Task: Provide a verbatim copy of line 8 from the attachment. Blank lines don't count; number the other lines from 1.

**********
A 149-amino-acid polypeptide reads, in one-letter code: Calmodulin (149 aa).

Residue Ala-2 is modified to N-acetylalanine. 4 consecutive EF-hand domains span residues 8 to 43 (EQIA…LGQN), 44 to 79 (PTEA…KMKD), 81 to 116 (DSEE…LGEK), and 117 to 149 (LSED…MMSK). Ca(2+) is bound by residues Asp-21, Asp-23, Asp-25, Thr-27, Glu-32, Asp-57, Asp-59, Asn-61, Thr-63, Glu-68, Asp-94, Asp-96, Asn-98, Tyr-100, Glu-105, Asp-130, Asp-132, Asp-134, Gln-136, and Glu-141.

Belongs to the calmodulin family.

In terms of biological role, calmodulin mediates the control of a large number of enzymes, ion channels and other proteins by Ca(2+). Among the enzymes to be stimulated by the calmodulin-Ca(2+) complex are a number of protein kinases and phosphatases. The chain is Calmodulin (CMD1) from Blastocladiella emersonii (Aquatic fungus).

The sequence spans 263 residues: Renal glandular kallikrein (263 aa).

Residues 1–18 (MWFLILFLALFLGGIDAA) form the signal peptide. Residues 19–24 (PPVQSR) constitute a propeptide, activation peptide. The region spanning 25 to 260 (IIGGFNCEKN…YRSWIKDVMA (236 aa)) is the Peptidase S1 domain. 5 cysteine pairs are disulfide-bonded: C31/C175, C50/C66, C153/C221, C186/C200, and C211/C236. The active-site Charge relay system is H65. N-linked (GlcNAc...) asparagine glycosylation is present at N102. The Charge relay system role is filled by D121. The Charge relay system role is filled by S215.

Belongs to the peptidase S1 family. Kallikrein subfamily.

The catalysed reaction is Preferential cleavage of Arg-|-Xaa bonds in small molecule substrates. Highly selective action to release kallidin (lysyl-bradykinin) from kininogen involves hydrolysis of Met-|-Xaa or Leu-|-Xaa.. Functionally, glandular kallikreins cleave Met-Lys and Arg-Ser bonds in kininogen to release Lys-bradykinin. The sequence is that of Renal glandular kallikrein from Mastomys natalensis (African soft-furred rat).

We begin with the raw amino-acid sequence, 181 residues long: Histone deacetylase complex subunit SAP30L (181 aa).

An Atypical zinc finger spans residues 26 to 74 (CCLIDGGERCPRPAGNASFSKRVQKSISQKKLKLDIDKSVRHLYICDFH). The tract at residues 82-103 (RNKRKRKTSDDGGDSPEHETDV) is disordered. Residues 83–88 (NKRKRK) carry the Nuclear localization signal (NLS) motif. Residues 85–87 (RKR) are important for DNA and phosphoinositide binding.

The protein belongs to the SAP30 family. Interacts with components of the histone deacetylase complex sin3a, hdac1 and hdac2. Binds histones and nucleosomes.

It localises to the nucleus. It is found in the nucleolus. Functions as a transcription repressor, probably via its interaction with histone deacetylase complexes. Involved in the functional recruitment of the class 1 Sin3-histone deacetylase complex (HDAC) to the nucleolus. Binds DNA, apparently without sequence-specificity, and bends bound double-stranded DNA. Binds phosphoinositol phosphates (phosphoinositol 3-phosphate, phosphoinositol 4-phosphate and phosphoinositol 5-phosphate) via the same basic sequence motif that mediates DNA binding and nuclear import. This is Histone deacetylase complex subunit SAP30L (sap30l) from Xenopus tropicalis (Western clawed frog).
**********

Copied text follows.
The catalysed reaction is Preferential cleavage of Arg-|-Xaa bonds in small molecule substrates. Highly selective action to release kallidin (lysyl-bradykinin) from kininogen involves hydrolysis of Met-|-Xaa or Leu-|-Xaa.. Functionally, glandular kallikreins cleave Met-Lys and Arg-Ser bonds in kininogen to release Lys-bradykinin. The sequence is that of Renal glandular kallikrein from Mastomys natalensis (African soft-furred rat).